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Chatfield Hill

From Oregon Hikers Field Guide

Revision as of 15:03, 14 May 2019 by Justpeachy (Talk | contribs)

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View down the Columbia River from Chatfield Hill (bobcat)


Chatfield Hill, also known as Castilleja Hill to wildflower aficionados, is one of the Memaloose Hills. These include McClure Hill, Marsh Hill, and the Lone Pine Hills. These hills were "smoothed over" by the cataclysmic Bretz Floods at the end of the last Ice Age and rounded pebbles from flood deposits can still be found if you look carefully.

Chatfield Hill abuts private property, but is accessed via a user trail on public land from Wetland Spring. The hill is cloaked with oak/poison oak forest on its north and east sides, but is relatively unforested on the south and west. These meadows display a magnificent balsamroot/paintbrush/lupine palette in mid-spring.

PLEASE NOTE: The Memaloose Hills are a very popular and crowded destination in April and May. While this hike is on public land (Mt. Hood National Forest), the trail is unofficial. In addition, the rest area and the overlook are not official trailheads and were not designed to accommodate dozens of vehicles. Too many cars parked at these spots cause safety issues. Consider doing this hike on a weekday, and always park legally without blocking traffic. If you cannot find legal parking, consider visiting other nearby trails instead: Mosier Twin Tunnels, Mosier Plateau, McCall Point, or Rowena Plateau.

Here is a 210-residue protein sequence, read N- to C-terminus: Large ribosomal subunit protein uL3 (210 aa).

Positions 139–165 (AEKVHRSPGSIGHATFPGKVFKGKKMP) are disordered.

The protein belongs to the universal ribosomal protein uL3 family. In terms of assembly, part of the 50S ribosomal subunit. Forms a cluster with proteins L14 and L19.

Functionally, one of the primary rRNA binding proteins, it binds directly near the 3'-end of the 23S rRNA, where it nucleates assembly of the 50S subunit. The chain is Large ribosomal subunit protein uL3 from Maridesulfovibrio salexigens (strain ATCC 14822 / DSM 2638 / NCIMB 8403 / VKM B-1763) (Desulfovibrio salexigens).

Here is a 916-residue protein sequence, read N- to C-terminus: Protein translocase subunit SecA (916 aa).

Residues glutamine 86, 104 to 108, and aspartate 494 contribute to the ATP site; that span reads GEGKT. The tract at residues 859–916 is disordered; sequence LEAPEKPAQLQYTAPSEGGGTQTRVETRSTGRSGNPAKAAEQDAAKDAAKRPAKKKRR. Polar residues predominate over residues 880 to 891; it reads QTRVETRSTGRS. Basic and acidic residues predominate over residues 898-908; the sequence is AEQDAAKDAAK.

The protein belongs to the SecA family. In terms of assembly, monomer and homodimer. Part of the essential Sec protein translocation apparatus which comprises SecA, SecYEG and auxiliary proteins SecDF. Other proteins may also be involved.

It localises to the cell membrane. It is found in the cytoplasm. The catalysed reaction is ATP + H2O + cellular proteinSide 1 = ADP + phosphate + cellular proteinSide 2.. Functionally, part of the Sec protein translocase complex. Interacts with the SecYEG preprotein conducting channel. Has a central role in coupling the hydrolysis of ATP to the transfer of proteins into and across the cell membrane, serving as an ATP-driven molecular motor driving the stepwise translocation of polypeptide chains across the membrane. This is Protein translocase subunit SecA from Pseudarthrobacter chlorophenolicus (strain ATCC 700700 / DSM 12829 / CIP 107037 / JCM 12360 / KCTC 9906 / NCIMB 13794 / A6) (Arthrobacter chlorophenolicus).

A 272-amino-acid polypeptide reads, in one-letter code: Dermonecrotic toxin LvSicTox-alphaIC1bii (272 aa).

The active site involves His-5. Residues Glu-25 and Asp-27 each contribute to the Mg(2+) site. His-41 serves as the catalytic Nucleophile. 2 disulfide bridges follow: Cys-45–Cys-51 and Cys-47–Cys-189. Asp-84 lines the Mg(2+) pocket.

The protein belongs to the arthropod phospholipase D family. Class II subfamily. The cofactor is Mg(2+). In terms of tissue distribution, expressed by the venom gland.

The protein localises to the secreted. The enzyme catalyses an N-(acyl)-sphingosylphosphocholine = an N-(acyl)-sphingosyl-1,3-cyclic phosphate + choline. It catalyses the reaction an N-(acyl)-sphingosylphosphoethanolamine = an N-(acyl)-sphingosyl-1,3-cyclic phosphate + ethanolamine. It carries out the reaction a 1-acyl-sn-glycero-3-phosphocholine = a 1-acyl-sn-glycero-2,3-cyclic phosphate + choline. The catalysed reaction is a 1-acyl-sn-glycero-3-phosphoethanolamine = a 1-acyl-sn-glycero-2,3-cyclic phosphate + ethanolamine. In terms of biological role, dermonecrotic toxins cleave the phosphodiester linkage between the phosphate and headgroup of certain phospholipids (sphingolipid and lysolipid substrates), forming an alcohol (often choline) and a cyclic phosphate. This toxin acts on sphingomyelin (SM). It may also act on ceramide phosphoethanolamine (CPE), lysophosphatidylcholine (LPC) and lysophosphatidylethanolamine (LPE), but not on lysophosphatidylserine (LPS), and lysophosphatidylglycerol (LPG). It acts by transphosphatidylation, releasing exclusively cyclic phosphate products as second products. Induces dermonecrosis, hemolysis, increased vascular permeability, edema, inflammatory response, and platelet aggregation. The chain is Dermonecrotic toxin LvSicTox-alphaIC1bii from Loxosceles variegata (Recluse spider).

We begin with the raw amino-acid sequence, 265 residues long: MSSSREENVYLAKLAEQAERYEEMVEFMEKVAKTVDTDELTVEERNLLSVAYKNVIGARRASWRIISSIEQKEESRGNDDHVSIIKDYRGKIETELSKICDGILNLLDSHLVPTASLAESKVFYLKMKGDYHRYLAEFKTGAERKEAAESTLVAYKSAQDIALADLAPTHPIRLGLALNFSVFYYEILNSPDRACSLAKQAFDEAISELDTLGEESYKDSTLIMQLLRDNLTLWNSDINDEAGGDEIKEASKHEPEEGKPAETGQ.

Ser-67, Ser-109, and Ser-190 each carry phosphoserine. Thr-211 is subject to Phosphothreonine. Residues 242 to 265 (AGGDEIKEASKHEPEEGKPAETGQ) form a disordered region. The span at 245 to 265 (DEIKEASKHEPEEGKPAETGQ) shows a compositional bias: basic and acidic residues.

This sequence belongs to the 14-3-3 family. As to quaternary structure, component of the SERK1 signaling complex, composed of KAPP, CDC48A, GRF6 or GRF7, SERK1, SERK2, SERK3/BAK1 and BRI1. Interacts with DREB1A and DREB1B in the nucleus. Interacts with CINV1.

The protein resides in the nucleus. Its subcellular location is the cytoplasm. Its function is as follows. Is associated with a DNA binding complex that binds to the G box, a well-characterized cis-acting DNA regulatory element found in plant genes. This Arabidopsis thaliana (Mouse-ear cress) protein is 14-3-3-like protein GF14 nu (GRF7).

Oregon Hikers Field Guide is built as a collaborative effort by its user community. While we make every effort to fact-check, information found here should be considered anecdotal. You should cross-check against other references before planning a hike. Trail routing and conditions are subject to change. Please contact us if you notice errors on this page.

Hiking is a potentially risky activity, and the entire risk for users of this field guide is assumed by the user, and in no event shall Trailkeepers of Oregon be liable for any injury or damages suffered as a result of relying on content in this field guide. All content posted on the field guide becomes the property of Trailkeepers of Oregon, and may not be used without permission.